Physician-Led Initiative to Diagnostic Imaging Delayed Results Goes Live in November
July 28, 2020 | 2 min. to read
Northwestern Medicine has embarked on a journey to improve identification and tracking of important findings on diagnostic images. National and local analyses have highlighted the need for better systems to ensure follow up of important findings on radiology images, especially for lung nodules. After in-depth analysis of our experience at NM, as well as national evaluation of best practices, a new process has been developed to better identify, communicate and track the follow-up of X-ray findings.
In collaboration with Northwestern University, artificial intelligence solutions were developed and will be deployed in the months ahead. Natural language processing tools were developed that will review dictated reports to identify the finding, and recognize the recommend follow-up and time frame. The tool will generate an InBasket message in Epic for the ordering physician or other appropriate physician. The InBasket message will clearly and simply display the completed imaging study result and follow-up recommendation.
Physicians will be able to automatically order the recommended follow-up, cancel if it is not clinically required or easily transfer responsibility if they are not the appropriate physician. Follow-up orders can be tracked in the system until completed. If a patient does not complete the follow-up in the specified time and/or does not have a primary care physician on record, a team of nurses will reach out to the patient to ensure follow-up is completed and documented in the medical record.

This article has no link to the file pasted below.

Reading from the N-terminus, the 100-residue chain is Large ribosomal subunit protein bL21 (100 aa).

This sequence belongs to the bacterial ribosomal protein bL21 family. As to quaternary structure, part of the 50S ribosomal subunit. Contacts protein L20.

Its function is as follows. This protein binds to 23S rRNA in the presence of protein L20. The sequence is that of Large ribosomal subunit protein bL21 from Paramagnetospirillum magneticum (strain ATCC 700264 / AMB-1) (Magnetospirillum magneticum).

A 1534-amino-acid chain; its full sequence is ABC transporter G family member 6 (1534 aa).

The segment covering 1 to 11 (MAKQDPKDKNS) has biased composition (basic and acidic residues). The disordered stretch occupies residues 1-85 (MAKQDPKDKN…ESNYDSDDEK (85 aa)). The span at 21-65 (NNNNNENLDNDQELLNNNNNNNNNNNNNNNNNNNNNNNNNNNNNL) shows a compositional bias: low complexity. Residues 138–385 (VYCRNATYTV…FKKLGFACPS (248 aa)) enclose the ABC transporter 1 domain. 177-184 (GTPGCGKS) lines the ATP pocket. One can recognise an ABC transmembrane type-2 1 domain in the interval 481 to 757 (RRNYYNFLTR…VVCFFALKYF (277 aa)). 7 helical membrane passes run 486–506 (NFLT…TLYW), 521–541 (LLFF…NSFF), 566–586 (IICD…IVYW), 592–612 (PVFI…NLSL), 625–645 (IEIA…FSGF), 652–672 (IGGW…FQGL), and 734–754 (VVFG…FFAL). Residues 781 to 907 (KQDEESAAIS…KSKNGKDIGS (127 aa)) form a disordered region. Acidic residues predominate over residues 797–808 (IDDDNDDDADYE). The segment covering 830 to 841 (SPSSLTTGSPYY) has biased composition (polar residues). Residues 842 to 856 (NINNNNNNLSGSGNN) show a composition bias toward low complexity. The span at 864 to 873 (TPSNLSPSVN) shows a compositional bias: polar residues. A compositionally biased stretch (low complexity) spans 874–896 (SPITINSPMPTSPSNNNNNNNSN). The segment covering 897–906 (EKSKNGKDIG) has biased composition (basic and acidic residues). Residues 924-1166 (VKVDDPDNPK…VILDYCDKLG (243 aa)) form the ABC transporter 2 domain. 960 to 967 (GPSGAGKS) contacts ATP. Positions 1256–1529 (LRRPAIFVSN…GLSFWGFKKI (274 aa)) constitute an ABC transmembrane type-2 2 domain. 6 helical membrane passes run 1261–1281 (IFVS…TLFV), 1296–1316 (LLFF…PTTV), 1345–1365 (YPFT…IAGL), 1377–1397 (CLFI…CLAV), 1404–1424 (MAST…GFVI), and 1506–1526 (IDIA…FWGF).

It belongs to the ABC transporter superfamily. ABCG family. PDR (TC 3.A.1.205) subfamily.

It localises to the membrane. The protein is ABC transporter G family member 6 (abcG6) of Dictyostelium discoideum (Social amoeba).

Project work is now focused on build and implementation of the new process with a scheduled go-live of November 2020. The first diagnostic findings that are being built into the new workflow are lung and adrenal nodules. Once the process is rolled out systemwide, additional findings could be added. In order to do so, the feedback of physicians from across the health system will be necessary. The initiative is designed to be simple and supportive, recognizing that physicians are already overloaded with tasks. However, the real-world application of AI tools is new, so an active dialogue will be maintained to ensure that these goals are met.
A team of physicians from across all regions and multiple specialties are currently providing guidance on aspects of the build and implementation. Further communication will be shared in each region when information regarding progress of the build and functionality within the physician workflow is available.
Looking ahead, the project team would welcome your thoughts about the next findings that can be tracked by AI. Work will continue to identify and implement critical findings that can easily be overlooked. The hope is to use AI tracking to enhance relationships, reliability and efficiency for all.